Make memories without breaking the bank on a family vacation – Agweek

Family vacations are inspiring excursions. We have reached the time of summer where vacation time is shrinking as people think ahead about fall activities.

Julie GardenRobinson

Courtesy/NDSU Extension Service

As I drove past our trusty old van the other day, I stared wistfully at the family sticker on the rear window. He has five “stick people” and three “stick dogs”.

When our van was new, our children were much younger and smaller, and the stickers reflect those sizes. My husband and I were the big guys back then.

Now our son dominates us and the girls are about my height. Our dogs are not as frisky.

I thought of the many times our vehicle took us across the country with three children. We invested in a video player and headphones for them, so they can be entertained on long journeys.

We brought coolers filled with home-prepared snacks and beverages to allow for healthier and less expensive options compared to stops at convenience stores.

When you prepare your food at home, you have much greater control over the nutritional value of your selections.

A recent report from the NPD Group, which tracks national trends, found that people are continuing to prepare food at home more often, even now that businesses have reopened.

At the start of the pandemic, home meal preparation increased dramatically as many restaurants were closed. According to the report, people are now looking for convenient products such as frozen meals and ready-to-eat snacks in supermarkets.

Unfortunately, the prices of many food products have risen considerably. Although consumers generally save money when preparing food at home, you may not be saving as much as before.

If you’re shopping for food on vacation or cooking at home, you need to be price-conscious. Shop around for great deals. You may want to visit more than one store when possible. Save gas by planning your meals and groceries once a week.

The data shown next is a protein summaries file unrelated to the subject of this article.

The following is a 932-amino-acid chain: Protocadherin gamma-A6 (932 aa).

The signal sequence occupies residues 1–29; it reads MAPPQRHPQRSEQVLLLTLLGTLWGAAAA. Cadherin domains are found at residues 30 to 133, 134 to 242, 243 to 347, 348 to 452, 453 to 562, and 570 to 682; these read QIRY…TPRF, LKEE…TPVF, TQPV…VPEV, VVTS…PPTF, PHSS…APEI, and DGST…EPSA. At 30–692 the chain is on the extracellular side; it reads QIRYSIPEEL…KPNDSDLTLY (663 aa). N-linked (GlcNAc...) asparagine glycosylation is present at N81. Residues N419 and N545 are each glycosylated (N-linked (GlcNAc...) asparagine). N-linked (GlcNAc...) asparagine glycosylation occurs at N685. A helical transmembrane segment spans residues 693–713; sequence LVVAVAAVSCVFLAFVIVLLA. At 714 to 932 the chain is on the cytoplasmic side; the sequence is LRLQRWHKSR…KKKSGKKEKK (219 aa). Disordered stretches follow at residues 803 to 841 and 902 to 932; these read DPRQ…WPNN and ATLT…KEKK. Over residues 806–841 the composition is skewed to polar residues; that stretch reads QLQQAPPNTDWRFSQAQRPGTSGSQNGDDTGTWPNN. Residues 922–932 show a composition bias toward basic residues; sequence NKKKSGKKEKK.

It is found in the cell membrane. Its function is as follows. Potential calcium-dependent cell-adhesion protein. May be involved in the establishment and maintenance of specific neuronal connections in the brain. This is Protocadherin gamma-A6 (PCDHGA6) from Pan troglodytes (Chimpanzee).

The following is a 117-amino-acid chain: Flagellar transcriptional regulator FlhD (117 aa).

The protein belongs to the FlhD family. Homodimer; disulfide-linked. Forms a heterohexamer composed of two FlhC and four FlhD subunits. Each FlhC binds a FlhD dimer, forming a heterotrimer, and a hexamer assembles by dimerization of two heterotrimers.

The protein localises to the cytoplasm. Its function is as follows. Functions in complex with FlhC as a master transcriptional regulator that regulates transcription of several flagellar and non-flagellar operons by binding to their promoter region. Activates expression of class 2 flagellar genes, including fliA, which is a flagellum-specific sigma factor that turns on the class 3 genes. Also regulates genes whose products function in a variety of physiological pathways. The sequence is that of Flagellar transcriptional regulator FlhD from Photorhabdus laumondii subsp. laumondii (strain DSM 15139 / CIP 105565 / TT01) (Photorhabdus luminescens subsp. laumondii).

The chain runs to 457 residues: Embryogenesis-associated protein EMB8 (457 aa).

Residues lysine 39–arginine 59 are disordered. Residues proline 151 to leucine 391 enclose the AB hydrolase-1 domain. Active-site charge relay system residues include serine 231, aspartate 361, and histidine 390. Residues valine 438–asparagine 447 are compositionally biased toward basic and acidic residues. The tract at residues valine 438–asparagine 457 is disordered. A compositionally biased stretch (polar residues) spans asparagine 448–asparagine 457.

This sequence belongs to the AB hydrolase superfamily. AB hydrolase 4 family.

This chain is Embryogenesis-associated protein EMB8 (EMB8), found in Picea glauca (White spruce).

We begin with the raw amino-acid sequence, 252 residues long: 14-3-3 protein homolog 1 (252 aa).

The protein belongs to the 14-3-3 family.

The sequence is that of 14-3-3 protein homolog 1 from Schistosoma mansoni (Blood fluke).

Stopping at convenience stores can be tempting and expensive. Bring snacks and a cooler to stave off hunger.

Foods such as whole grain crackers, pretzels, dried fruit, peanut butter and nuts are delicious portable snacks that don’t require refrigeration.

Popped popcorn and whole fruits like apples are healthy options to take on the road. If you bring carrot or celery sticks, string cheese, cut fruit, or yogurt, be sure to store these perishable foods in a cooler.

As we traveled when our kids were younger, I was aware of the “mess factor” of kids eating in a vehicle. Our growing kids were always looking for a snack.

“Looks like animals live in that van,” my husband said on some of our first trips.

We brought small trash bags to store in the front and back seats of our vehicle. We put the bins down every time we stopped to fill up. We brought paper towels and wet wipes to keep the vehicle and our kids a bit clean. We probably needed a portable vacuum cleaner.

We also learned to look under the seats in case someone hid perishable food for later. This is an other story.

At NDSU Extension, we have many online resources to help prepare food or for vacation travel.

  • Visit and navigate to “Food Preparation” for an abundance of resources to help you prepare healthy and potentially money-saving foods. See the “Cooking 101” series designed for young adults but applicable to any adult without much cooking experience.
  • Under “Food Preparation,” check out “Family Meals” and “Now You’re Cooking” to see two sets of handouts designed for families. Many have ideas for encouraging kids to help out in the kitchen and learn valuable life skills.
  • Check out the “Food Safety” section to gather resources for hiking, camping, and picnicking.
  • See the “Food Storage” section if you want to learn how to dry your own fruit leathers and fruit slices.
  • Check out our free monthly e-newsletter subscriptions for “Nourish”, “The Family Table” and “Healthy Communities Alive” for ongoing ideas and resources on food, nutrition and health.

Try making your own snack mixes with your favorite ingredients with this custom recipe. If you follow a special diet, adjust the ingredients that you can safely use in your diet.
Custom snack mix

4 cups cereal of various shapes
(Examples: whole grain or multigrain squares or rounds)

1 cup bite-sized crackers
(Examples: Animal Crackers, Cheese Crackers)

1/2 cup dried fruit
(Examples: raisins, dried cranberries, apples, blueberries)

1/2 cup walnuts (optional)
(Examples: peanuts, almonds, mixed nuts)

1/4 cup “treat” (optional)
(Examples: chocolate chips, butterscotch chips)

Pack 1/2 cup “portions” in snack-size plastic zip-top bags for easy portion control to create 12 servings.

The nutritional content varies depending on the ingredients you choose. For best quality, use ingredients before expiration dates; however, grain products remain safe to eat beyond the date.

Julie Garden-Robinson, Ph.D., RD, LRD, is a food and nutrition specialist at North Dakota State University Extension and a professor in the Department of Health Sciences, nutrition and exercise. Follow her on Twitter @jgardenrobinson.